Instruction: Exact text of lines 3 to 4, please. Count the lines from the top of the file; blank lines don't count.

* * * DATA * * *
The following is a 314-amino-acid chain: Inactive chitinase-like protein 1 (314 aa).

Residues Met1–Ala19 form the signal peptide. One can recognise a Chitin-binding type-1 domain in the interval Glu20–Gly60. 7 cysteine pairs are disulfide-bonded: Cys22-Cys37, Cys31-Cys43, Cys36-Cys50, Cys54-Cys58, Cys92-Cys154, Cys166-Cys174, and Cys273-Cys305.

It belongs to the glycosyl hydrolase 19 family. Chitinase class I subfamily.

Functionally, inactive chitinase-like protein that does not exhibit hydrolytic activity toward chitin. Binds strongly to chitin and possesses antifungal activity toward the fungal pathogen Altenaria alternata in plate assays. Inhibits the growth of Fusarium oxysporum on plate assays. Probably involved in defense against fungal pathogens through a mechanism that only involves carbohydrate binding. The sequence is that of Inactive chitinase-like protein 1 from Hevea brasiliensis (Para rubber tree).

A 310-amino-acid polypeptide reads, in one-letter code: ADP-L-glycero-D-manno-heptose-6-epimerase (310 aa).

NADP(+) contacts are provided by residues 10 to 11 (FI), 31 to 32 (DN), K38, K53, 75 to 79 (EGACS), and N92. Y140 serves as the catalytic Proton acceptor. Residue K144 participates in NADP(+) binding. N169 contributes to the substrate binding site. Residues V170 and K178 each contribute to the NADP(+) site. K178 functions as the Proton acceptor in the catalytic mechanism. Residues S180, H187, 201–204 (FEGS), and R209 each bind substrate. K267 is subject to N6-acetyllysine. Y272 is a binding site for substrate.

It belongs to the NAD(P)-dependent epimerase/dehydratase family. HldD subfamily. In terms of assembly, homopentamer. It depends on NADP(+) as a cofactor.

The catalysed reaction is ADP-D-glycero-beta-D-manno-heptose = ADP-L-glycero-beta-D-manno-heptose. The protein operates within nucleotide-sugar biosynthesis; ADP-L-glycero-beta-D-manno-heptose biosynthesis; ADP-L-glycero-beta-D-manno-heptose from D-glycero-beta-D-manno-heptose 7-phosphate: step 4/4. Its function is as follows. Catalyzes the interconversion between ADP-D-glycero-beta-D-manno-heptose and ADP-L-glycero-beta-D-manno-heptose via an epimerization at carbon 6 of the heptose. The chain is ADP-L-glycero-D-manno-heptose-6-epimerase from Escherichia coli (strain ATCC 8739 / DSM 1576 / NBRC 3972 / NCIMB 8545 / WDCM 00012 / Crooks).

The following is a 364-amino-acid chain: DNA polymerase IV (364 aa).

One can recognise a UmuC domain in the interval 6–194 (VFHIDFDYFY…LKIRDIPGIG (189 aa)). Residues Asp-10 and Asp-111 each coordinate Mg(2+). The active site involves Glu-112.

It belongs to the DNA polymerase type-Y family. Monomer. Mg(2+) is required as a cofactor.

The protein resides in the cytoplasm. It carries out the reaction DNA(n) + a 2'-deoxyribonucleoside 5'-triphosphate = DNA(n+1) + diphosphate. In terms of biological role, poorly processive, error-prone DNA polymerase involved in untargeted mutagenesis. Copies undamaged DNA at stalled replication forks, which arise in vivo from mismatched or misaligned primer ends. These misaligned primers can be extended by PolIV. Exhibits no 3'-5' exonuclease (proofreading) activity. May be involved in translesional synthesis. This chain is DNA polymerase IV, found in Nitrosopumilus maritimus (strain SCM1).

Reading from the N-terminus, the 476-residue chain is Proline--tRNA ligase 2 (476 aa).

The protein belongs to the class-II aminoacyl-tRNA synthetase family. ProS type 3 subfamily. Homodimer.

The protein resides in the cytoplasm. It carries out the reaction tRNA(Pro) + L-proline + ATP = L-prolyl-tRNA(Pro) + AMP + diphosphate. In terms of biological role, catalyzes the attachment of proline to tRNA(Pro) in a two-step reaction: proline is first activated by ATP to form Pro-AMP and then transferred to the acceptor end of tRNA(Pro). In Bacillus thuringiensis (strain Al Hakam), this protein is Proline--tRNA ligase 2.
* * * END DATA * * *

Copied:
It belongs to the glycosyl hydrolase 19 family. Chitinase class I subfamily.

Functionally, inactive chitinase-like protein that does not exhibit hydrolytic activity toward chitin. Binds strongly to chitin and possesses antifungal activity toward the fungal pathogen Altenaria alternata in plate assays. Inhibits the growth of Fusarium oxysporum on plate assays. Probably involved in defense against fungal pathogens through a mechanism that only involves carbohydrate binding. The sequence is that of Inactive chitinase-like protein 1 from Hevea brasiliensis (Para rubber tree).